My girlfriend, who has extremely sensitive skin, initially loved how the product didn’t make her face react when she applied it. I liked it for the long list of inoffensive, natural ingredients contained like the preferred sunscreen active titanium dioxide, and highly touted inactives like hemp seed oil (its featured inactive ingredient) which is rich in omega-6 and omega-3 fatty acids, sunflower seed oil, calendula flower extract, and witch hazel. Sodium borate, aka highly toxic borax seems an odd toxic note in an otherwise fairly benign product. But application proved difficult. Spreading Burt’s Bees on my hairy arms and legs was like trying to get potters clay down to the surface of a shag carpet. There’s no pain-free, easy way to do it. So, I did the best I could, and liberally applied the chalky, clay-like sunscreen all over my body, trusting my skin to Burt’s Bees feel-good reputation of being a big company with little company values.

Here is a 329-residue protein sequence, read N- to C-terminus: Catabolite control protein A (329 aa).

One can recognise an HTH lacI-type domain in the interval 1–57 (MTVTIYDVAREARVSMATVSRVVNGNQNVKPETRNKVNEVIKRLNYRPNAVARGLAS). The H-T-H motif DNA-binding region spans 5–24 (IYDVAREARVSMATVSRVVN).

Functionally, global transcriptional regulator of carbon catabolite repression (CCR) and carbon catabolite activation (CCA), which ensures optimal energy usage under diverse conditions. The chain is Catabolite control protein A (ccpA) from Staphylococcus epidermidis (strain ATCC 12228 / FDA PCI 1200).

After a dip in the salty Atlantic to cool off, the sunscreen was even harder to apply. Perhaps it was the salt on my skin, but the cream became less viscous and more clay like, and dragged along my skin pilling in little clumps. But alas, I did my best.
Following a few brown bag-concealed Mexican beers, some Frisbee tossing, and a walk down the boardwalk for amazing fish tacos, I went for another swim. Again, applying the sunscreen proved most difficult.
Upon leaving the beach, back in the subway car, my burn and my girlfriend’s became apparent. My shoulders, my back, chest, arms, shins and the tops of my feet were all cherry red.